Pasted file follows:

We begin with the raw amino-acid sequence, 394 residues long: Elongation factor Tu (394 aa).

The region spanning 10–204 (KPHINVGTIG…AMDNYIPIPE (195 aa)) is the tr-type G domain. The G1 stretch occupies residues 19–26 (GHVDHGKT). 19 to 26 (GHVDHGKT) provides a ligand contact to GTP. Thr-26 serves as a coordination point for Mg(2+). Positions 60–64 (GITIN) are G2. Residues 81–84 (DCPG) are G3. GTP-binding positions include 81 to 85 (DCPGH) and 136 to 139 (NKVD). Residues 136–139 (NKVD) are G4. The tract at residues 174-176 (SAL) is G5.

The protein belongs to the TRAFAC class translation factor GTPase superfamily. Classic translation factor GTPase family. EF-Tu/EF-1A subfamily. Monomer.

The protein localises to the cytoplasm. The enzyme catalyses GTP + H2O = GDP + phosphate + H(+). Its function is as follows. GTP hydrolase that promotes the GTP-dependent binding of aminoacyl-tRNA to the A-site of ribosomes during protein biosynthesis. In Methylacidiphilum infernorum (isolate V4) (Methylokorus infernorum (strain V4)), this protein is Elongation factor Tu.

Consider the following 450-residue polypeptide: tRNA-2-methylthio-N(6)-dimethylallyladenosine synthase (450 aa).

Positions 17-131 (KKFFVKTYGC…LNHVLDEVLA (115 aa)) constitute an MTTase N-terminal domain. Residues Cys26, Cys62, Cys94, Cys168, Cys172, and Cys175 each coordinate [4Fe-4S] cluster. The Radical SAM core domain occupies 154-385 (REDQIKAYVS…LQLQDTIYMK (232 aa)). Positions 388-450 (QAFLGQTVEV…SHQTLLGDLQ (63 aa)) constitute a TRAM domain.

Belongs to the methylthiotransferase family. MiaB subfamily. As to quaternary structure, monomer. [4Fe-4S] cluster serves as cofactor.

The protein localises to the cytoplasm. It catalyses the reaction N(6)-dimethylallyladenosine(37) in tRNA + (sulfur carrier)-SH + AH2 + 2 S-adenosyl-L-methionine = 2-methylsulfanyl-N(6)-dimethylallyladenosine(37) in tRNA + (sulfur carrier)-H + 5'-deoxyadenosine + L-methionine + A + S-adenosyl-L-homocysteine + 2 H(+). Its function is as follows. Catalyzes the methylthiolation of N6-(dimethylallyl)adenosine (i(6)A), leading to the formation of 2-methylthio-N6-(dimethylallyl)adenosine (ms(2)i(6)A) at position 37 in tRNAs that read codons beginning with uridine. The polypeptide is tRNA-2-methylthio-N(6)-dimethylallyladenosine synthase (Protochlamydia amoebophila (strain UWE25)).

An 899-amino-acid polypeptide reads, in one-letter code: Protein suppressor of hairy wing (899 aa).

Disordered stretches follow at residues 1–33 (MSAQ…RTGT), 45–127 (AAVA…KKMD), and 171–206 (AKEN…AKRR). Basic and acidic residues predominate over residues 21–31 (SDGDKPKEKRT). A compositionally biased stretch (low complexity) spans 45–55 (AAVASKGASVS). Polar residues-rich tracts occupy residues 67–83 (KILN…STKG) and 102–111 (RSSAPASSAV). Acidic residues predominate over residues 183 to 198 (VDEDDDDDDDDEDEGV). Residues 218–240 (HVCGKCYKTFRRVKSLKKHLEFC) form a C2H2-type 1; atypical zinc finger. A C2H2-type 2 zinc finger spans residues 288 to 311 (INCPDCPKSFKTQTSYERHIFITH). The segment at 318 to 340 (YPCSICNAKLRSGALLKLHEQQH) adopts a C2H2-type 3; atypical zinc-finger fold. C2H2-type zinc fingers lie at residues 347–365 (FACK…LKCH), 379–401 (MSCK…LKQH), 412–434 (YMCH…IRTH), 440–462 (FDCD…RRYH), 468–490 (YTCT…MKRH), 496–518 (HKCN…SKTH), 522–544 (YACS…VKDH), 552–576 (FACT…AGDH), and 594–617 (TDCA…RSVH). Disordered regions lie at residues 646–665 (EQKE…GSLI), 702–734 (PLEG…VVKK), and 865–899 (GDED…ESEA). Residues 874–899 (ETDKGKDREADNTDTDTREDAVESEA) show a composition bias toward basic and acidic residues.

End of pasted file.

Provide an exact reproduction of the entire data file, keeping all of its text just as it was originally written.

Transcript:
We begin with the raw amino-acid sequence, 394 residues long: Elongation factor Tu (394 aa).

The region spanning 10–204 (KPHINVGTIG…AMDNYIPIPE (195 aa)) is the tr-type G domain. The G1 stretch occupies residues 19–26 (GHVDHGKT). 19 to 26 (GHVDHGKT) provides a ligand contact to GTP. Thr-26 serves as a coordination point for Mg(2+). Positions 60–64 (GITIN) are G2. Residues 81–84 (DCPG) are G3. GTP-binding positions include 81 to 85 (DCPGH) and 136 to 139 (NKVD). Residues 136–139 (NKVD) are G4. The tract at residues 174-176 (SAL) is G5.

The protein belongs to the TRAFAC class translation factor GTPase superfamily. Classic translation factor GTPase family. EF-Tu/EF-1A subfamily. Monomer.

The protein localises to the cytoplasm. The enzyme catalyses GTP + H2O = GDP + phosphate + H(+). Its function is as follows. GTP hydrolase that promotes the GTP-dependent binding of aminoacyl-tRNA to the A-site of ribosomes during protein biosynthesis. In Methylacidiphilum infernorum (isolate V4) (Methylokorus infernorum (strain V4)), this protein is Elongation factor Tu.

Consider the following 450-residue polypeptide: tRNA-2-methylthio-N(6)-dimethylallyladenosine synthase (450 aa).

Positions 17-131 (KKFFVKTYGC…LNHVLDEVLA (115 aa)) constitute an MTTase N-terminal domain. Residues Cys26, Cys62, Cys94, Cys168, Cys172, and Cys175 each coordinate [4Fe-4S] cluster. The Radical SAM core domain occupies 154-385 (REDQIKAYVS…LQLQDTIYMK (232 aa)). Positions 388-450 (QAFLGQTVEV…SHQTLLGDLQ (63 aa)) constitute a TRAM domain.

Belongs to the methylthiotransferase family. MiaB subfamily. As to quaternary structure, monomer. [4Fe-4S] cluster serves as cofactor.

The protein localises to the cytoplasm. It catalyses the reaction N(6)-dimethylallyladenosine(37) in tRNA + (sulfur carrier)-SH + AH2 + 2 S-adenosyl-L-methionine = 2-methylsulfanyl-N(6)-dimethylallyladenosine(37) in tRNA + (sulfur carrier)-H + 5'-deoxyadenosine + L-methionine + A + S-adenosyl-L-homocysteine + 2 H(+). Its function is as follows. Catalyzes the methylthiolation of N6-(dimethylallyl)adenosine (i(6)A), leading to the formation of 2-methylthio-N6-(dimethylallyl)adenosine (ms(2)i(6)A) at position 37 in tRNAs that read codons beginning with uridine. The polypeptide is tRNA-2-methylthio-N(6)-dimethylallyladenosine synthase (Protochlamydia amoebophila (strain UWE25)).

An 899-amino-acid polypeptide reads, in one-letter code: Protein suppressor of hairy wing (899 aa).

Disordered stretches follow at residues 1–33 (MSAQ…RTGT), 45–127 (AAVA…KKMD), and 171–206 (AKEN…AKRR). Basic and acidic residues predominate over residues 21–31 (SDGDKPKEKRT). A compositionally biased stretch (low complexity) spans 45–55 (AAVASKGASVS). Polar residues-rich tracts occupy residues 67–83 (KILN…STKG) and 102–111 (RSSAPASSAV). Acidic residues predominate over residues 183 to 198 (VDEDDDDDDDDEDEGV). Residues 218–240 (HVCGKCYKTFRRVKSLKKHLEFC) form a C2H2-type 1; atypical zinc finger. A C2H2-type 2 zinc finger spans residues 288 to 311 (INCPDCPKSFKTQTSYERHIFITH). The segment at 318 to 340 (YPCSICNAKLRSGALLKLHEQQH) adopts a C2H2-type 3; atypical zinc-finger fold. C2H2-type zinc fingers lie at residues 347–365 (FACK…LKCH), 379–401 (MSCK…LKQH), 412–434 (YMCH…IRTH), 440–462 (FDCD…RRYH), 468–490 (YTCT…MKRH), 496–518 (HKCN…SKTH), 522–544 (YACS…VKDH), 552–576 (FACT…AGDH), and 594–617 (TDCA…RSVH). Disordered regions lie at residues 646–665 (EQKE…GSLI), 702–734 (PLEG…VVKK), and 865–899 (GDED…ESEA). Residues 874–899 (ETDKGKDREADNTDTDTREDAVESEA) show a composition bias toward basic and acidic residues.